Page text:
We read with interest the article by Nikolayevskyy et al.  reporting significant disruption to clinical tuberculosis (TB) services during the coronavirus disease 2019 (COVID-19) pandemic. Reductions in TB diagnoses during the pandemic have been reported worldwide [1–4]. These findings have been attributed to a reduction in admissions due to lockdown, the spillover effect of public health measures against severe acute respiratory syndrome coronavirus 2 (SARS-CoV-2) on other respiratory infectious diseases, and diversion of resources towards the COVID-19 response [1–4]. During the pandemic, healthcare systems grappling with a surge in COVID-19 cases encountered sustained disruptions to TB services , potentially delaying diagnosis. Delayed detection of TB amongst hospitalised patients increases risk of nosocomial transmission . In centres that were not overwhelmed, however, increased vigilance for respiratory symptoms may potentially translate into increased detection of active pulmonary tuberculosis (pTB) amongst hospitalised patients.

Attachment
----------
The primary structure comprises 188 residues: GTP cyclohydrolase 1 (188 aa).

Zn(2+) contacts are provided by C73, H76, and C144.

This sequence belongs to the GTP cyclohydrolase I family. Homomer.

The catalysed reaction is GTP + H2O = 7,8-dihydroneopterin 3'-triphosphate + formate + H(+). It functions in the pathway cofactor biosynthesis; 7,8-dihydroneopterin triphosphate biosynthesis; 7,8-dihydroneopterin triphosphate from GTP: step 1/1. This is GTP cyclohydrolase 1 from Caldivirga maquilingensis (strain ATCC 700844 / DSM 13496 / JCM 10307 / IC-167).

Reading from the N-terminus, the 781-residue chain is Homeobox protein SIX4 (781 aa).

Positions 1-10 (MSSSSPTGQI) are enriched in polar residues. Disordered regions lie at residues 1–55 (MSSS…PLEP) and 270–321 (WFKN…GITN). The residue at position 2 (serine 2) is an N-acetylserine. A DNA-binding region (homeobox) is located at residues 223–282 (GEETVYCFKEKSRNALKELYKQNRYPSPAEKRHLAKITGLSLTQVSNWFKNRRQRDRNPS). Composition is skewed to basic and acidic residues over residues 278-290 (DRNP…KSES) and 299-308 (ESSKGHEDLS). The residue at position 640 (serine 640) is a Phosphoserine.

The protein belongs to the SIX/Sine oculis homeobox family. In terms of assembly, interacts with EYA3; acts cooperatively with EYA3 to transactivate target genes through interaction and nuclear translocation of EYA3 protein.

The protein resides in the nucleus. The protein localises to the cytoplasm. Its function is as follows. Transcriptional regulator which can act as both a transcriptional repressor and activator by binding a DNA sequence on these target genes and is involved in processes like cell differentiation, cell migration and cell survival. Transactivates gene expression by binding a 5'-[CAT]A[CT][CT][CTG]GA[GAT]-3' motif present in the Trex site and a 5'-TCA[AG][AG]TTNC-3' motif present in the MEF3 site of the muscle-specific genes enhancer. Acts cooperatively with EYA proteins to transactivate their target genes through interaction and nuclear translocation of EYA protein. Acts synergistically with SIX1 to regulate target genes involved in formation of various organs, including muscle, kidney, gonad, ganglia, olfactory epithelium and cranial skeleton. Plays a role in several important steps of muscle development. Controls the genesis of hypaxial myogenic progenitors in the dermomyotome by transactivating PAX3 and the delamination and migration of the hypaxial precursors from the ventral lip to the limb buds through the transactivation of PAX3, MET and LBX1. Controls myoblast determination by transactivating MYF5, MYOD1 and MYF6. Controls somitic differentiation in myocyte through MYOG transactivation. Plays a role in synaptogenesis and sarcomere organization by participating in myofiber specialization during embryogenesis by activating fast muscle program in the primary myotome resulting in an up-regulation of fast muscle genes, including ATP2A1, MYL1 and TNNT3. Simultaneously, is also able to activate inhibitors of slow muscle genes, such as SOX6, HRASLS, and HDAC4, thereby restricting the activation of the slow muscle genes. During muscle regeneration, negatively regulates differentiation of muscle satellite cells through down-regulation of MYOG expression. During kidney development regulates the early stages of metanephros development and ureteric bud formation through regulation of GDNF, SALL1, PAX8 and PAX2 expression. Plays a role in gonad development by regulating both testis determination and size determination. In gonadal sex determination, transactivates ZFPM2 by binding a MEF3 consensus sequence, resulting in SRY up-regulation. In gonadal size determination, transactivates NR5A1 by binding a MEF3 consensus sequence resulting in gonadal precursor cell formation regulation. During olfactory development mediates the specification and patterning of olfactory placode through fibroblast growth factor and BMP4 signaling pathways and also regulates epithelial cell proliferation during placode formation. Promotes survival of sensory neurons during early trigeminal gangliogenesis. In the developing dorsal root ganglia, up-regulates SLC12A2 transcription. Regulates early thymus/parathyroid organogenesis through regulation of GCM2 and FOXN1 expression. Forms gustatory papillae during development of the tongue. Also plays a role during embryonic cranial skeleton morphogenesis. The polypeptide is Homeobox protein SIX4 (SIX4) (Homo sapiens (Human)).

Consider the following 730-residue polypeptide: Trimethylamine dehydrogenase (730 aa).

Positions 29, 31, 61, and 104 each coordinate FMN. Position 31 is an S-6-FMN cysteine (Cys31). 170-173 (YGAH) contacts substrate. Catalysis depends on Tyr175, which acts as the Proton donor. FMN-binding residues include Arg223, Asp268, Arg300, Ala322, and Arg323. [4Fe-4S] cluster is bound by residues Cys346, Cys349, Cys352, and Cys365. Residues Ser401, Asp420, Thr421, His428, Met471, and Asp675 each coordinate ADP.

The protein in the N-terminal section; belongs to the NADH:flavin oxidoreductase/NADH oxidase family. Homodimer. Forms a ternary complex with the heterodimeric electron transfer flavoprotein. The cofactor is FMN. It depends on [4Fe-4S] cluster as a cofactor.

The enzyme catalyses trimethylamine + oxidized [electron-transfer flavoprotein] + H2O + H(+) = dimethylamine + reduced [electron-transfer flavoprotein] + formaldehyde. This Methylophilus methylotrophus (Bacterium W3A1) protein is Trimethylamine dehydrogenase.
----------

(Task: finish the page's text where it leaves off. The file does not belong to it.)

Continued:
Author contributions: Concept and design: L.E. Wee; analysis of data: L.E. Wee and E.P. Conceicao; drafting of manuscript: L.E. Wee, K.C.M. Goh, J.B.X. Tan, L-H. Sng and I. Venkatachalam; supervision: I. Venkatachalam and L-H. Sng.
Conflict of interest: L.E. Wee has nothing to disclose.
Conflict of interest: K.C.M. Goh has nothing to disclose.
Conflict of interest: E.P. Conceicao has nothing to disclose.
Conflict of interest: J.B.X. Tan has nothing to disclose.
Conflict of interest: L-H. Sng has nothing to disclose.
Conflict of interest: I. Venkatachalam has nothing to disclose.